There are drip irrigation systems that have different sizes and lengths of distribution tubing. This gives you more options if there are hard-to-reach areas of your hillside garden. The timer can be used to ensure optimal drip irrigation watering. 

November 24, 2014

We know how important it is to water your lawn. Yet, other parts of your yard also need the proper amount of watering.

In this case, we are talking about watering your garden. Many people will struggle in trying to decide when the best time to water the garden is. Also, how much should the garden receive?

Let’s start with the necessary amount of water. Generally speaking, your garden should receive about one to two inches of water per week.

How about timing? Much like your lawn, the best time to water your garden is early in the morning. This is especially true during the warmer months. The early morning hours are cooler during those times, making it more conducive to productive watering. This also gives the water in the garden time to be absorbed in the roots of the plants.

This is where a lawn sprinkler system with a timer can really pay off. Maybe you want to water your garden at 4am. That’s great except prefer not to get up at 4am. No problem. Just set your lawn sprinkler timer for the specified time and stay in bed while your lawn sprinkler system does what needs to be done to keep your garden healthy.

November 18, 2014

When it comes to protecting plants in the winter, it’s hard to beat mulch as a natural protector.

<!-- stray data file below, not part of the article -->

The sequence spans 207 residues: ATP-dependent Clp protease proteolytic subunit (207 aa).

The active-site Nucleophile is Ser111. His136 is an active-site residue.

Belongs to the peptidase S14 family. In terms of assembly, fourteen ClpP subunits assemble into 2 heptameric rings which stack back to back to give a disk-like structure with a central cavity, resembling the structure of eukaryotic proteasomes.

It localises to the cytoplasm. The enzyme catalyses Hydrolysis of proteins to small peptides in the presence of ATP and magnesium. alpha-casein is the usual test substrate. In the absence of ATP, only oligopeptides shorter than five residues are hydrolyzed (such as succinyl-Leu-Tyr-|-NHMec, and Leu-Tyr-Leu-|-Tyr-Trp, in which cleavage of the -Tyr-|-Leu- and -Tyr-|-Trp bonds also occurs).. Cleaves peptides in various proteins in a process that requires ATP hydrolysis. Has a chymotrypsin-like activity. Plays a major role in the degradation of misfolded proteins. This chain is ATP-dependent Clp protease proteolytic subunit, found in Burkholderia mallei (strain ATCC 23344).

There are many types of mulch on the market. You can also make your own mulch. It’s important to have an understanding of the different kinds of mulch.

The two basic types of mulch are organic and inorganic mulch. Organic mulch is made up of plant matter that has broken down over time. This includes material like leaves, grass clippings, pine needles and bark chips. Organic mulch keeps plant roots warmer in the winter and cooler in the summer. A two-to-three inch layer of organic mulch helps minimize water evaporation after watering your lawn. This means less water waste.

Organic mulch will eventually break down. However, as it breaks down, organic mulch will improve soil structure and drainage while controlling soil erosion and reducing dust.

Inorganic mulch are made of manmade materials or of materials that do not break down. Inorganic mulch can be made up of things like pebbles, stone and ground rubber tire. Inorganic mulch is often put on things like plastic covers outdoors to keep the covers in place.

Organic mulch is the definite choice for winter mulch. Winter mulch will keep the ground frozen until spring arrives and brings along warmer weather on a consistent basis. This allows soil to be ready for a new growing season.

November 11, 2014

Winter Lawn Preparation

As the leaves fall to the ground, the days grow shorter and Thanksgiving approaches, it’s time to get your lawn ready for winter.

One of the first things you need to do is make plans to have your lawn sprinkler system winterized. We strongly recommend bringing in a professional for this job. There are areas of the winterizing job that you could do yourself but there are also areas where it would be best to let a professional with experience and safety knowledge take over. A major part of the lawn sprinkler winterization process is blowing out the lawn sprinkler system. This is the act of taking an air hose to blow out any remaining winter in the pipes and heads of the sprinkler system. Water left in the pipes can freeze and cause major damage, resulting in costly repairs. This process is not for the inexperienced. Instead, talk to a pro.